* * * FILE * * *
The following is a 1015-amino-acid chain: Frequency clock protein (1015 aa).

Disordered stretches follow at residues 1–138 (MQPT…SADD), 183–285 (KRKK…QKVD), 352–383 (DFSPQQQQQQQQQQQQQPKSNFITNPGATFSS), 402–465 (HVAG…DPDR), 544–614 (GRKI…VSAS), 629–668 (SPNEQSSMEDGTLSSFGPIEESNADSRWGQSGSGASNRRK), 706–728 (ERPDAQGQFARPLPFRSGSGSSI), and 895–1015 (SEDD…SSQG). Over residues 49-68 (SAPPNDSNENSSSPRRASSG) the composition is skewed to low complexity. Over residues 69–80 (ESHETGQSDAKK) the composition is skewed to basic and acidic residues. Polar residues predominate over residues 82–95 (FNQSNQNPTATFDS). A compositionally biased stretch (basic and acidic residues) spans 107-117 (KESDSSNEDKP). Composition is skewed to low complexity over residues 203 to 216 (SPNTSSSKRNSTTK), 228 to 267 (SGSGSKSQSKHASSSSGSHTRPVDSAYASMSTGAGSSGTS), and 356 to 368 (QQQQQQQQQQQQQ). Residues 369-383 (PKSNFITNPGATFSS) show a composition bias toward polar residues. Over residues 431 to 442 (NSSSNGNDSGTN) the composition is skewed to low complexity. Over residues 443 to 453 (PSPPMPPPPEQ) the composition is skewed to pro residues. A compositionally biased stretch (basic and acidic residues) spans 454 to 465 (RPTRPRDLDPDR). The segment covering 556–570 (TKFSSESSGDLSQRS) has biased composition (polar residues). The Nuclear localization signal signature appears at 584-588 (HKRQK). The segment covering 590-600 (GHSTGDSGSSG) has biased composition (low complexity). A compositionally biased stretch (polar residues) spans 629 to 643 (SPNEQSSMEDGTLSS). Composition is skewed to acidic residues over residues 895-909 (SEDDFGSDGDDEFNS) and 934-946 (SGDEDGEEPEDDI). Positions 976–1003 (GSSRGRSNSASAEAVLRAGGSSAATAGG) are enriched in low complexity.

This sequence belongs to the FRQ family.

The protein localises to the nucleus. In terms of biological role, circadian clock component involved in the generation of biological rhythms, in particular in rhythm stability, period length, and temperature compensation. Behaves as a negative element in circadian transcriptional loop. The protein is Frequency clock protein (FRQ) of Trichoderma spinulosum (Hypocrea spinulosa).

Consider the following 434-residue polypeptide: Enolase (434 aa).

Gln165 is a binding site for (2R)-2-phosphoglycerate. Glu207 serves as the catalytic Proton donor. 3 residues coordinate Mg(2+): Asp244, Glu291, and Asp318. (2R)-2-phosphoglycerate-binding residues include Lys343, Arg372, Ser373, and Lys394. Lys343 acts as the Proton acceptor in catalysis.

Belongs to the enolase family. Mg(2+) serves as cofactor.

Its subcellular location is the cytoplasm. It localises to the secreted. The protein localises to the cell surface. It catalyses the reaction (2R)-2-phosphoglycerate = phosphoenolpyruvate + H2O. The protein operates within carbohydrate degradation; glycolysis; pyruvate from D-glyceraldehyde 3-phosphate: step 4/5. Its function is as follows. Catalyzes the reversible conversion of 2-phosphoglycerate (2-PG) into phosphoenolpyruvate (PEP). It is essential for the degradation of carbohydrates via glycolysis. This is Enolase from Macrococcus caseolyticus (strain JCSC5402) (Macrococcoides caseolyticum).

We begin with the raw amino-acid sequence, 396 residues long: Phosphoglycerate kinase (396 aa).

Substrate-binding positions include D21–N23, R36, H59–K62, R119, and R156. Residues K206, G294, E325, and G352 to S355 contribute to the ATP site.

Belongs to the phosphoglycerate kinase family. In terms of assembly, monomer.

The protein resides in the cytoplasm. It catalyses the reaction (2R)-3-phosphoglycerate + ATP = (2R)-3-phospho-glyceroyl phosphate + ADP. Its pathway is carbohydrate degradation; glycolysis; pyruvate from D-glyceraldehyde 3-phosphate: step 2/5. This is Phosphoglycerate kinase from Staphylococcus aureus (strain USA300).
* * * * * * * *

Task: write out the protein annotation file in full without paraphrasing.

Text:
The following is a 1015-amino-acid chain: Frequency clock protein (1015 aa).

Disordered stretches follow at residues 1–138 (MQPT…SADD), 183–285 (KRKK…QKVD), 352–383 (DFSPQQQQQQQQQQQQQPKSNFITNPGATFSS), 402–465 (HVAG…DPDR), 544–614 (GRKI…VSAS), 629–668 (SPNEQSSMEDGTLSSFGPIEESNADSRWGQSGSGASNRRK), 706–728 (ERPDAQGQFARPLPFRSGSGSSI), and 895–1015 (SEDD…SSQG). Over residues 49-68 (SAPPNDSNENSSSPRRASSG) the composition is skewed to low complexity. Over residues 69–80 (ESHETGQSDAKK) the composition is skewed to basic and acidic residues. Polar residues predominate over residues 82–95 (FNQSNQNPTATFDS). A compositionally biased stretch (basic and acidic residues) spans 107-117 (KESDSSNEDKP). Composition is skewed to low complexity over residues 203 to 216 (SPNTSSSKRNSTTK), 228 to 267 (SGSGSKSQSKHASSSSGSHTRPVDSAYASMSTGAGSSGTS), and 356 to 368 (QQQQQQQQQQQQQ). Residues 369-383 (PKSNFITNPGATFSS) show a composition bias toward polar residues. Over residues 431 to 442 (NSSSNGNDSGTN) the composition is skewed to low complexity. Over residues 443 to 453 (PSPPMPPPPEQ) the composition is skewed to pro residues. A compositionally biased stretch (basic and acidic residues) spans 454 to 465 (RPTRPRDLDPDR). The segment covering 556–570 (TKFSSESSGDLSQRS) has biased composition (polar residues). The Nuclear localization signal signature appears at 584-588 (HKRQK). The segment covering 590-600 (GHSTGDSGSSG) has biased composition (low complexity). A compositionally biased stretch (polar residues) spans 629 to 643 (SPNEQSSMEDGTLSS). Composition is skewed to acidic residues over residues 895-909 (SEDDFGSDGDDEFNS) and 934-946 (SGDEDGEEPEDDI). Positions 976–1003 (GSSRGRSNSASAEAVLRAGGSSAATAGG) are enriched in low complexity.

This sequence belongs to the FRQ family.

The protein localises to the nucleus. In terms of biological role, circadian clock component involved in the generation of biological rhythms, in particular in rhythm stability, period length, and temperature compensation. Behaves as a negative element in circadian transcriptional loop. The protein is Frequency clock protein (FRQ) of Trichoderma spinulosum (Hypocrea spinulosa).

Consider the following 434-residue polypeptide: Enolase (434 aa).

Gln165 is a binding site for (2R)-2-phosphoglycerate. Glu207 serves as the catalytic Proton donor. 3 residues coordinate Mg(2+): Asp244, Glu291, and Asp318. (2R)-2-phosphoglycerate-binding residues include Lys343, Arg372, Ser373, and Lys394. Lys343 acts as the Proton acceptor in catalysis.

Belongs to the enolase family. Mg(2+) serves as cofactor.

Its subcellular location is the cytoplasm. It localises to the secreted. The protein localises to the cell surface. It catalyses the reaction (2R)-2-phosphoglycerate = phosphoenolpyruvate + H2O. The protein operates within carbohydrate degradation; glycolysis; pyruvate from D-glyceraldehyde 3-phosphate: step 4/5. Its function is as follows. Catalyzes the reversible conversion of 2-phosphoglycerate (2-PG) into phosphoenolpyruvate (PEP). It is essential for the degradation of carbohydrates via glycolysis. This is Enolase from Macrococcus caseolyticus (strain JCSC5402) (Macrococcoides caseolyticum).

We begin with the raw amino-acid sequence, 396 residues long: Phosphoglycerate kinase (396 aa).

Substrate-binding positions include D21–N23, R36, H59–K62, R119, and R156. Residues K206, G294, E325, and G352 to S355 contribute to the ATP site.

Belongs to the phosphoglycerate kinase family. In terms of assembly, monomer.

The protein resides in the cytoplasm. It catalyses the reaction (2R)-3-phosphoglycerate + ATP = (2R)-3-phospho-glyceroyl phosphate + ADP. Its pathway is carbohydrate degradation; glycolysis; pyruvate from D-glyceraldehyde 3-phosphate: step 2/5. This is Phosphoglycerate kinase from Staphylococcus aureus (strain USA300).